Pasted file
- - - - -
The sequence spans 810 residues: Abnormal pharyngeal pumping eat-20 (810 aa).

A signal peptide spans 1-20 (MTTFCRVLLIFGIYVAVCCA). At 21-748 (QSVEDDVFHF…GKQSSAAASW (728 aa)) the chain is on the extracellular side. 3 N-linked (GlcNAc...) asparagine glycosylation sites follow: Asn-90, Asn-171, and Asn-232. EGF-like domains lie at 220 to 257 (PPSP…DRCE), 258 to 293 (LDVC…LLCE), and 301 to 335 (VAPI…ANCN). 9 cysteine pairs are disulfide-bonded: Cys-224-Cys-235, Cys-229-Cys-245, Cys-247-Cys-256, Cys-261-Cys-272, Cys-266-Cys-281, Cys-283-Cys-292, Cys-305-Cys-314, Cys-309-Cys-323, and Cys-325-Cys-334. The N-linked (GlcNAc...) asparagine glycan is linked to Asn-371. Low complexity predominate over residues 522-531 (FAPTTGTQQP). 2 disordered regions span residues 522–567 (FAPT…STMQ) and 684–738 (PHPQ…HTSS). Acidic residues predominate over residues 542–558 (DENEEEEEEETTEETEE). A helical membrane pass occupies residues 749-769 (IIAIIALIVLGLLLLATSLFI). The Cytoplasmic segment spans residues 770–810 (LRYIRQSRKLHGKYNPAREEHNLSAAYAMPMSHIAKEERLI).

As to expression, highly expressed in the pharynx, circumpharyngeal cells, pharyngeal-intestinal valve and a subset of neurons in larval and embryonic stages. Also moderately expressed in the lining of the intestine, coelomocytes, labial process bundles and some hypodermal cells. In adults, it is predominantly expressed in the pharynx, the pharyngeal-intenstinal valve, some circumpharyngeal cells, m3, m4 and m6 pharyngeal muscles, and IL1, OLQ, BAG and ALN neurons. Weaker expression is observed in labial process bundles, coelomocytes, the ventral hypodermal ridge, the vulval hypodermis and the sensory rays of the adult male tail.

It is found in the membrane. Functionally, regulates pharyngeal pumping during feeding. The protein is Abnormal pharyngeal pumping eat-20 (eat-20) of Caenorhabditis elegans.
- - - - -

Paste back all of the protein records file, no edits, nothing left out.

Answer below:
The sequence spans 810 residues: Abnormal pharyngeal pumping eat-20 (810 aa).

A signal peptide spans 1-20 (MTTFCRVLLIFGIYVAVCCA). At 21-748 (QSVEDDVFHF…GKQSSAAASW (728 aa)) the chain is on the extracellular side. 3 N-linked (GlcNAc...) asparagine glycosylation sites follow: Asn-90, Asn-171, and Asn-232. EGF-like domains lie at 220 to 257 (PPSP…DRCE), 258 to 293 (LDVC…LLCE), and 301 to 335 (VAPI…ANCN). 9 cysteine pairs are disulfide-bonded: Cys-224-Cys-235, Cys-229-Cys-245, Cys-247-Cys-256, Cys-261-Cys-272, Cys-266-Cys-281, Cys-283-Cys-292, Cys-305-Cys-314, Cys-309-Cys-323, and Cys-325-Cys-334. The N-linked (GlcNAc...) asparagine glycan is linked to Asn-371. Low complexity predominate over residues 522-531 (FAPTTGTQQP). 2 disordered regions span residues 522–567 (FAPT…STMQ) and 684–738 (PHPQ…HTSS). Acidic residues predominate over residues 542–558 (DENEEEEEEETTEETEE). A helical membrane pass occupies residues 749-769 (IIAIIALIVLGLLLLATSLFI). The Cytoplasmic segment spans residues 770–810 (LRYIRQSRKLHGKYNPAREEHNLSAAYAMPMSHIAKEERLI).

As to expression, highly expressed in the pharynx, circumpharyngeal cells, pharyngeal-intestinal valve and a subset of neurons in larval and embryonic stages. Also moderately expressed in the lining of the intestine, coelomocytes, labial process bundles and some hypodermal cells. In adults, it is predominantly expressed in the pharynx, the pharyngeal-intenstinal valve, some circumpharyngeal cells, m3, m4 and m6 pharyngeal muscles, and IL1, OLQ, BAG and ALN neurons. Weaker expression is observed in labial process bundles, coelomocytes, the ventral hypodermal ridge, the vulval hypodermis and the sensory rays of the adult male tail.

It is found in the membrane. Functionally, regulates pharyngeal pumping during feeding. The protein is Abnormal pharyngeal pumping eat-20 (eat-20) of Caenorhabditis elegans.